In times of crisis, it can be difficult to rally support for any particular cause. While the climate movement seemed all-encompassing before the pandemic, it has been difficult to build momentum since then. This year has been no exception with the war in Ukraine continuing as a slow burning tragedy and the October 7th attacks early on in the academic year and its subsequent war in Gaza.

The current multiple crises are also an opportunity to learn about the complexity of injustice, and we recognise the importance of focusing on what gives the climate movement strength – building community and learning from each other.

Together with Guy Zilberman, I led the Oxford Climate Society a dedicated team of volunteers that champion student-led climate education, for this past academic year. To generate new momentum and engagement across the university, we co-organised two ‘Planet Art’ events this year in collaboration with the Edgar Wind Society, The Anthroposphere Magazine, and the Oxford Tamil Society. These events proved to be enormously popular and a positive space for sharing experiences of climate change. Poetry readings, original music, discussions on art, short films, and finally, dancing together made these events a celebration of climate hope. Among all the brilliant art it is hard – and possibly unfair – to pick just one of those that presented. However, I will mention the short film directed by Karolina Uskakovych, visiting her grandmother and her garden in war-torn Ukraine. This was an excellent example of how growing your own food is an act of resistance. Karolina also does the art for the Anthroposphere magazine and is one of the unsung heroes of the climate movement in Oxford.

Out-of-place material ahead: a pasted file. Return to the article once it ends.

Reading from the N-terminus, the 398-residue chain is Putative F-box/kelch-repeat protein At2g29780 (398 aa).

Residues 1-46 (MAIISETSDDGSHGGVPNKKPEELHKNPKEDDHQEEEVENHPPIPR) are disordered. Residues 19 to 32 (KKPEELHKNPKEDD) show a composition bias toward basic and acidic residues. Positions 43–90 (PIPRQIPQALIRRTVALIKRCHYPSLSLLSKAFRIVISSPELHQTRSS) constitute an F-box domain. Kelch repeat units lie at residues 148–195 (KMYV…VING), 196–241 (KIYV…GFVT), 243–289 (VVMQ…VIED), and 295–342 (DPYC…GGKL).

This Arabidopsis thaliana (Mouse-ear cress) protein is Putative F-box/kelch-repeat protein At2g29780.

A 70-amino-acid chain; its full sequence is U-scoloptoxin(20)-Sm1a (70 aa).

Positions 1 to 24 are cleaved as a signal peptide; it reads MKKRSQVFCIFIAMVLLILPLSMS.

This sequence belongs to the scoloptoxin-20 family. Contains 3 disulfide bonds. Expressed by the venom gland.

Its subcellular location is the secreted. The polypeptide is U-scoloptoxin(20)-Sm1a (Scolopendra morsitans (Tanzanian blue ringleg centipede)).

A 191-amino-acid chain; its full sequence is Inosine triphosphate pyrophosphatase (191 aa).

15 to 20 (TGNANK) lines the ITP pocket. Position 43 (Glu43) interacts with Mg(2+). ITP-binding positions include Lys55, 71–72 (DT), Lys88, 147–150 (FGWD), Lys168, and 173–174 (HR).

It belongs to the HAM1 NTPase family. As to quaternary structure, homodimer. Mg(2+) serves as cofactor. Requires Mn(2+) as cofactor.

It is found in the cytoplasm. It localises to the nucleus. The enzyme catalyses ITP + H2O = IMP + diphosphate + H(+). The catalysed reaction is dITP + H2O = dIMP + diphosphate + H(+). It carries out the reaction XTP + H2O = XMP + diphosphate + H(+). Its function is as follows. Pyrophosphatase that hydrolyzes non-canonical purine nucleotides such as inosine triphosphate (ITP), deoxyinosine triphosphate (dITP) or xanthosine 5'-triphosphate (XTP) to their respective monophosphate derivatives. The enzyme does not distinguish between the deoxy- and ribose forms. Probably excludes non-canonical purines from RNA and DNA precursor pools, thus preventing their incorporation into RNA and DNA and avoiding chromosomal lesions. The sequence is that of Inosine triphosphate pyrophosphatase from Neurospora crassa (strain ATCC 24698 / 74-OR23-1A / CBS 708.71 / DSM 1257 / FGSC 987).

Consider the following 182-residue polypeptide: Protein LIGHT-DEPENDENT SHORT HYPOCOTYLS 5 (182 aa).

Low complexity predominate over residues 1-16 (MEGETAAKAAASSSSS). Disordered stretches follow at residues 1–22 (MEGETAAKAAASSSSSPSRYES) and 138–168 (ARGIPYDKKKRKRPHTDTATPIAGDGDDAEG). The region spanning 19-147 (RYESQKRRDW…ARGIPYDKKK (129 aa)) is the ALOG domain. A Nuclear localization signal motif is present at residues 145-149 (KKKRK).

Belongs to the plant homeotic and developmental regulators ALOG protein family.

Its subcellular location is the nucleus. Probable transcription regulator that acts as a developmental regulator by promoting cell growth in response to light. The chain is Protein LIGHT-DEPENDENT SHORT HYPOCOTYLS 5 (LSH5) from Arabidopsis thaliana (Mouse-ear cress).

Together with the Environmental Sustainability Team and the SU, OCS re-launched the Climate in the Curriculum campaign which intends to empower lecturers, tutors, and students to discuss environmental, sustainability, and climate in existing degree courses. Again, we can take strength from coming together across the university and discussing climate issues in all spaces. I believe that only if we understand how climate change and ecosystem collapse impact all aspects of our lives from engineering to politics, to our understanding of history, can we really begin to solve the problem. In this conviction, I hope the campaign can make us all that bit more climate-savvy.

With all the events OCS puts on every week, there is ample opportunity for us to come together to learn about climate change and its intersections with society. This past year has taught us, how powerful these student-led spaces are. As my term as co-president comes to an end, I can only encourage all students to make use of the university as a space for learning, not just top-down but also a space to organise our own learning.

Uskakovych, K. (no date) Karolina Uskakovych. Available at: (Accessed: June 2024).